So what is omega 3?
Omega 3 is a type of fat (or lipid). In the lipids family, omega 3 is a polyunsaturated fatty acid.
There are several names for omega 3, which can be confusing. It is commonly referred to as omega 3, Essential Fatty Acids, EFAs, fish oil, alphalinolenic acid (ALA), eicosapentaenoic acid (EPA), and docosahexaenoic acid (DHA). If you are ever looking for omega 3 supplements and confused about names, fish oil and/or flaxseed oil are what you are looking for.
There are different types of omega 3: ALA, which comes from plant sources such as flax seeds, and EPA and DHA, which are found in animal and ocean sources such as fish, eggs and micro-algae. The body can convert ALA to EPA and DHA, but the conversion rate is low. Ideally, you want to get all three forms of omega 3 in your diet.
We need to get omega 3 from foods because the ‘essential’ in ‘Essential Fatty Acids’ refers to the fact our bodies cannot make omega 3. We can only obtain omega 3 from food.
So how can we get omega 3 from foods? The following are good sources.
What should I look for in an omega 3 supplement?
For flaxseed oil, you ideally want one that is organic and has been stored in the shop’s fridge – not on the shelf. Because of its twisty atomic structure and lack of hydrogen bonds, omega 3 goes rancid easily if exposed to heat. Shop staff will sometimes tell you flaxseed oil does not need to be refrigerated but this is not true.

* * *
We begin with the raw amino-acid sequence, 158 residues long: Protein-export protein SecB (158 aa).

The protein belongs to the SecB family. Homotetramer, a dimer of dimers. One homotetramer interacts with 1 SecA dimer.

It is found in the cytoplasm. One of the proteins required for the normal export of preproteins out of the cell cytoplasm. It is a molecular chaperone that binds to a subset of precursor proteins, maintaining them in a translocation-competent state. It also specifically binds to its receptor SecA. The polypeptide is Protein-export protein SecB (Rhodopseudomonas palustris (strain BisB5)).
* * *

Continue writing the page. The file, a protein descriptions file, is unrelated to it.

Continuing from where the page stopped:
In a fish oil, you want a product that states on the label that it has been filtered for heavy metals and PCBs (polychlorinated biphenyls/industrial chemicals) – common pollutants in the oceans that end up in fish. If the label does not clearly state this, don’t buy it and find a product that has been filtered. Capsulated fish oil (also called capsules and soft gels) can help keep omega 3 from going rancid by limiting exposure to oxygen.
How should I store my omega 3 supplements?
Always store fish oil and flaxseed oil in the fridge to stop them going rancid. Don’t leave them on the kitchen bench/worktop or shelf.
And finally, what do I need to know about taking omega 3 supplements?
Dosage varies from person to person depending on your health condition. I have personally taken very high doses to support my recovery from OCD with good results, but not everyone would benefit from such high doses. If you are taking warfarin or antiplatelet drugs, speak to your doctor before taking omega 3 as the risk of excessive bleeding may be increased.
A guideline for adults taking omega 3 is to take two tablespoons of flaxseed oil per day, separately (one in the morning, one at lunch or night). For fish oil, 1-3g can be taken daily.
Children need lower doses, and toddlers and babies even less. Discuss this with your nutritionist if giving your child, toddler or baby omega 3 supplements.
It’s a good idea to take your omega 3 supplement with protein (such as meat, fish, eggs, beans, lentils), because protein foods stimulates the release of hormones that stimulate bile production. Bile is produced by the liver and is needed to break down fats we eat.
WARNING: Individuals affected by the condition Pyroluria may have adverse reactions to omega 3, and experience a worsening of mental and physical symptoms. If you feel worse for taking omega 3 supplements, talk to your nutritionist.